The German Council of Economic Experts (GCEE) is presenting its Annual Report 2017/18 to the German Chancellor today. The report is titled:
Towards a forward-looking economic policy
The German economy is experiencing a major upturn. The GCEE expects gross domestic product (GDP) to grow by 2.0 % in 2017 and 2.2 % in 2018. This puts the rate of expansion ahead of the potential growth rate of 1.4 %. Production capacities are over-utilised. For the euro area, the GCEE forecasts GDP growth of 2.3 % in 2017 and 2.1 % in 2018.
“The solid economic situation provides an ideal opportunity to re-adjust economic policy in order to prepare Germany for the challenges of the future,” commented the Chair of the German Council of Economic Experts, Christoph M. Schmidt.
Re-adjustment to enhance sustainability
The German budget surplus opens up space for growth-friendly reforms. A reform of the income tax should be used to return the increase in tax revenue from bracket creep, coordinated with the gradual abolition of the solidarity surcharge. The unemployment insurance contribution rate could be lowered by up to 0.5 percentage points. The consolidation of public finances to ensure sustainability should remain a top priority.
In order to boost the labour potential and counteract the shortage of skilled workers in certain occupations, measures should be taken to improve work-family balance and the labour migration opportunities open to specialists with occupational training. Education and training should equip employees with better skills to work in a digital world and to deal with structural change. A Digitalisation Commission should scrutinise regulations hindering innovation and identify need for reform.
In order to effectively reduce greenhouse gas emissions, a uniform CO2 price should be used to ensure that the electricity, transport and heating sectors jointly contribute to emissions reduction. The Federal Government should work towards strengthening the EU Emissions Trading System (EU ETS) and including all emitters and sectors of final energy consumption.
Changing course in monetary policy, stability for the euro area
The recent extension of the ECB’s bond purchase programme will further increase the degree of monetary policy expansion. Given the higher rates of growth and inflation and increased risks to financial stability, the ECB should publish a strategy for monetary policy normalisation and end the bond purchase programme earlier than planned. Furthermore, the Governing Council of the ECB should enhance its forward guidance communication to make it easier for market participants to form expectations and increase the effectiveness of monetary policy.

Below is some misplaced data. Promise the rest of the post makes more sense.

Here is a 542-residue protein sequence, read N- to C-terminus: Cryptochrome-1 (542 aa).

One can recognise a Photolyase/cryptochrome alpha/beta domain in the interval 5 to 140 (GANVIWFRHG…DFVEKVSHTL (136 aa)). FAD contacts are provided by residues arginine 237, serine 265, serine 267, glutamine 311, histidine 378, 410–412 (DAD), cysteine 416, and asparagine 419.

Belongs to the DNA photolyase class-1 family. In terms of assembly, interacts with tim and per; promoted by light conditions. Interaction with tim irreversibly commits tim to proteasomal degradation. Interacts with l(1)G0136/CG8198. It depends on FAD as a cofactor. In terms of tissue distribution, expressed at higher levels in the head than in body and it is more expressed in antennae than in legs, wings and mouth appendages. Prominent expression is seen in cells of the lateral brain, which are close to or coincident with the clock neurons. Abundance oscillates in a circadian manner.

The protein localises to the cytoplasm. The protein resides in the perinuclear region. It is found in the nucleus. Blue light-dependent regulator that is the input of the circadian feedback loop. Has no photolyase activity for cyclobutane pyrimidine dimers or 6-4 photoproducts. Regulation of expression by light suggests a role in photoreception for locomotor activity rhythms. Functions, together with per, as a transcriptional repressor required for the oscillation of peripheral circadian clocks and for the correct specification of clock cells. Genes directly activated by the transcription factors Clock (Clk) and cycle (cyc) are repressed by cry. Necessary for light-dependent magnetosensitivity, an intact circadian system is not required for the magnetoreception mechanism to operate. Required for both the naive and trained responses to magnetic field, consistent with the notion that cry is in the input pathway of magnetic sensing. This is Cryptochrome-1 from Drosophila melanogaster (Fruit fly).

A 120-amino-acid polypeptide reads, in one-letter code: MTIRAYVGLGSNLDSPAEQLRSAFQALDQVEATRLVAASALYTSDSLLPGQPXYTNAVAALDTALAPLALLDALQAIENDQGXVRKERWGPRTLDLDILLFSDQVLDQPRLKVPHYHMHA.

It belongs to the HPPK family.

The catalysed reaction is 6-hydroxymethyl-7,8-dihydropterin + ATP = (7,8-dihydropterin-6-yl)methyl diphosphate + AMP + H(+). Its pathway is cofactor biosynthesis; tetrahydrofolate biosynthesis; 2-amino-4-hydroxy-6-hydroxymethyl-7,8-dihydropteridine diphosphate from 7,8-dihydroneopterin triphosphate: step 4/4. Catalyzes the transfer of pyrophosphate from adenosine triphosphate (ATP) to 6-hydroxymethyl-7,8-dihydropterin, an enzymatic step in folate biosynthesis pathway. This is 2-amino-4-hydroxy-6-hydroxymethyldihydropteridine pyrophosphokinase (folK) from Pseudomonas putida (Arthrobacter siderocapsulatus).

In order to strengthen the architecture of European Monetary Union, the complex set of fiscal rules could be simplified to feature two rules: an expenditure rule as an annual target and a structural deficit rule as a medium-term target. The further development of the European Stability Mechanism should under no circumstances turn it into a transfer mechanism. Rather, it should perform a monitoring function as part of a mandate for crisis prevention. There is no need for the creation of a fiscal capacity in the euro area or a European unemployment insurance scheme.
The completion of the Banking and Capital Markets Unions is also essential. Further risksharing should only be considered following risk reduction. In order to achieve this, it is essential for efforts to swiftly reduce non-performing bank loans to continue. Gaps in the European resolution regime must be closed to ensure that subordinated and senior creditor bail-ins cannot be circumvented.
Globalisation has brought about major increases in efficiency and welfare around the world. As a result, the new Federal Government should firmly reject calls for protectionist measures. In this context, measures should be taken to strengthen the multilateral trading system and conclude further free trade agreements.
The German Council of Economic Experts is an independent academic body advising German policymakers on questions of economic policy. The Council consists of five members, currently Prof. Dr Christoph M. Schmidt (Chair), Prof. Dr Peter Bofinger, Prof. Dr Lars P. Feld, Prof. Dr Isabel Schnabel, and Prof. Volker Wieland, Ph.D.
You can find the current Annual Report at: www.sachverstaendigenrat-wirtschaft.de
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